Bobby McGee Deconstructed

Bobby McGee deconstructed-


We start with nothing:

“Busted flat in Baton Rouge, waitin’ for a train”

We end with nothing:

“Nothing and that’s all that Bobby left me”

We’d give anything to do it all over again:

“I’d trade all my tomorrows for a single yesterday”

This is deeper than just a typical little folk/country/rock song- Kris Kristofferson has hit on something profound.

An adventure starts in Louisiana rain and goes through “Kentucky coal mines to the California sun”. This is a song that can be appreciated by the broke majority in “all kinds of weather”.

“I pulled my harpoon from my dirty red bandana”

The Bandana: The symbol of the outlaw, cowboy or counter culture.

Harpoon: slang for harmonica …this is groovy man….the good ol’ harmonica and echoes of first person blues sung on the road. This goes all the way back to the origins of rock music and fitting that it starts on the edge of the Mississippi delta.

Pink can’t mess this song up- it is that good.

“Freedom is just another word for nothing left to lose.”


There are iconic lines in rock music, I don’t know how many (maybe a future post?) but I do know this one gets thrown on the rough draft and makes it through all revisions with no argument.

Freedom is a cool thing but this has me thinking a different way.

Freedom is the last option for the desperate among us.

Freedom is a benefit that remains when all else has been lost in America.

Or…whatever interpretation of this line you want to add based on your own life and experience….go ahead- try one-this line can take it. As in all great art—it holds up under all kinds of light and still shines in any darkness.

The Voice

Janis Joplin sings like a tiger escaped from a circus

Dangerous but beautiful- Sad but truthful. Tamed enough to perform, but still wild. I hear echoes of those Kentucky coalmines. I hear the brooding downpours of the Louisiana rain. I feel the California sun burning in that voice.

The combination of great song writing with this vocal instrument makes this an essential work. Without this song -Janis Joplin could easily be remembered like Mama Cass as just another casualty of the 60’s-

With this song she becomes a legend.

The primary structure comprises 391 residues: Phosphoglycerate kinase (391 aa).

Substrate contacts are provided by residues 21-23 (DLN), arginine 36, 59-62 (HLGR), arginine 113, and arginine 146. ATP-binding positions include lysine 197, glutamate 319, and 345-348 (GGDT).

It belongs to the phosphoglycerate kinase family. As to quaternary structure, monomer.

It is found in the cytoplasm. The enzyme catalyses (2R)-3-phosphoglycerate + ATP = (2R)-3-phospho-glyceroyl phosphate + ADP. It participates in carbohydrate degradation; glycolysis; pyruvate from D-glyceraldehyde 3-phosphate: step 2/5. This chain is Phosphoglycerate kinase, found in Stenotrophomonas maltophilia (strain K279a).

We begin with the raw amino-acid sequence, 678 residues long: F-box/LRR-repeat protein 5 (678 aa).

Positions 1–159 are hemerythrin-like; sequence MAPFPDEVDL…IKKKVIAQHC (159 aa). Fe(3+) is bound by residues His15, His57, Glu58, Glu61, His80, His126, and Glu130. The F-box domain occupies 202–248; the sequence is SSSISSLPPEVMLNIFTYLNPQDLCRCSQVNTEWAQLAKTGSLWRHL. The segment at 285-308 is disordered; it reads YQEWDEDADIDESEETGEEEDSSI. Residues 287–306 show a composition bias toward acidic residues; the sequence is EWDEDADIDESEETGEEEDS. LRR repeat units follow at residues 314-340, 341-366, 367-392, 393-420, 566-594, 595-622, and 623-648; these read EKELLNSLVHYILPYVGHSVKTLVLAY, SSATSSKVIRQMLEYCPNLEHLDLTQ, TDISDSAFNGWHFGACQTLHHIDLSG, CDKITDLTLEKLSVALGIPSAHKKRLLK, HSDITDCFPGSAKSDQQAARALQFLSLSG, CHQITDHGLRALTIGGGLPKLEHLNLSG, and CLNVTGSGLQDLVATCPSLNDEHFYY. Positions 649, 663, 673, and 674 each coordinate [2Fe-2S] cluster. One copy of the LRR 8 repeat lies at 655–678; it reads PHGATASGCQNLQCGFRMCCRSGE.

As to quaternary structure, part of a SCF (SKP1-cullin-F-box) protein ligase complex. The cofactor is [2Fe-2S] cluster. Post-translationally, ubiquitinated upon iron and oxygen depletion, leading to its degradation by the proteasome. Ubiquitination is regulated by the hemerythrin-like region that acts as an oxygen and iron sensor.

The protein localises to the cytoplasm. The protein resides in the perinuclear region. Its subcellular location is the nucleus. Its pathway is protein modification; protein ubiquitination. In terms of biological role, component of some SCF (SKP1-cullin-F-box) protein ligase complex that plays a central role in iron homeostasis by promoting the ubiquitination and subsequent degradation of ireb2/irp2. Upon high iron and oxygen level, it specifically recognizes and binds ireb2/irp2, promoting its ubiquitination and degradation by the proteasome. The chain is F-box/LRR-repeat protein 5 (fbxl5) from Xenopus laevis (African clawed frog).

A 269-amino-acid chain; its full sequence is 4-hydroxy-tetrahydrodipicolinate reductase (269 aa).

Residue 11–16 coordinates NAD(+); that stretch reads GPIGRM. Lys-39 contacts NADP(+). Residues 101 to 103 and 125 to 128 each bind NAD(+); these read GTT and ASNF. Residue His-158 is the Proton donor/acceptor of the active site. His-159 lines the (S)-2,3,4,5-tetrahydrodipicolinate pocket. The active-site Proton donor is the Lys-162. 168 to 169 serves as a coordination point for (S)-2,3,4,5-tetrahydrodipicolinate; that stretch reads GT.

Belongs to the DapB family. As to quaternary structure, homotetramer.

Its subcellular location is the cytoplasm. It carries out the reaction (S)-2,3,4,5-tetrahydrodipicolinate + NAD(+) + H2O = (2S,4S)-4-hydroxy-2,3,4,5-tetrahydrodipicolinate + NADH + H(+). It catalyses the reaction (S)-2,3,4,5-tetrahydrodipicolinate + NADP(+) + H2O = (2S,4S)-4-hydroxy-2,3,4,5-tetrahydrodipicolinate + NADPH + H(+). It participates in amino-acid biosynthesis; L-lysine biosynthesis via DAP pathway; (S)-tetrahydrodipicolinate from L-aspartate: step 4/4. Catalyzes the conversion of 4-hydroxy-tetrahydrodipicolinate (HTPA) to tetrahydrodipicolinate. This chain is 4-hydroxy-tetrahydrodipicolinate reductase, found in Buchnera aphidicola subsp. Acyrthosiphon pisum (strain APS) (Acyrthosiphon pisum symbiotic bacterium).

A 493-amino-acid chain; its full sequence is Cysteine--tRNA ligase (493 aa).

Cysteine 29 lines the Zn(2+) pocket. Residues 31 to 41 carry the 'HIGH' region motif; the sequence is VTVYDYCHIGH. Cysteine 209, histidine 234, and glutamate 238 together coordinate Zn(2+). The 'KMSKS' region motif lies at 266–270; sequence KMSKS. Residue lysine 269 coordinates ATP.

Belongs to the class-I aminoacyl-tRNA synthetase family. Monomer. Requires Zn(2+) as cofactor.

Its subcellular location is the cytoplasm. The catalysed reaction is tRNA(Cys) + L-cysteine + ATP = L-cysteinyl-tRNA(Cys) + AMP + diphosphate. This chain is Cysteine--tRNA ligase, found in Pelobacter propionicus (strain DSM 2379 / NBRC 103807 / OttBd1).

And speaking of legends-here is “The Killer” Jerry Lee Lewis with a version

And finally- I am hanging on to the hope that Bobby McGee actually did find that elusive “home’ when he/she (or both, whatever works for you today, we don’t judge at the cave) slipped away near Salinas.


Happy Birthday “Killer”

Starting this wordpress site on rock music got me thinking about the timeline of rock music. You know the proverbial “where did it all start?”
I’m not going back to the “Crossroads” with Robert Johnson although I want to because blues is the foundation of so much great music. I am also not buying “Rock around the Clock” with Bill Haley and the Comets. That song is just a little too processed to be the beginning. 1957 and “Whole Lotta Shakin’ Goin’ On” by the conflicted Wildman of Louisiana-Jerry Lee Lewis, born today in 1935-is where it all starts. The story is well known about the marriage to his 13 year old cousin that burned out his rise to fame very quickly. He was the first great character, kicking his chair across stage, playing piano with his feet. The “Killer” (that is his nickname) put on a show. The “Killer” is still putting on shows….he has outlived countless equally possessed souls who followed him down that path to stardom. From Buddy Holly to Lynyrd Skynyrd in plane crashes. Overdoses of Jimi Hendrix to Amy Whinehouse. Suicides of Kurt Cobain and Michael Hutchence…the list of the fallen goes on and on (This blog plans to get to a lot of these).  Jerry Lee survives to celebrate his 77th birthday and that says something about how the fire in your soul can keep you burning. “Great balls of fire” must keep you burning even longer…Rock on Jerry!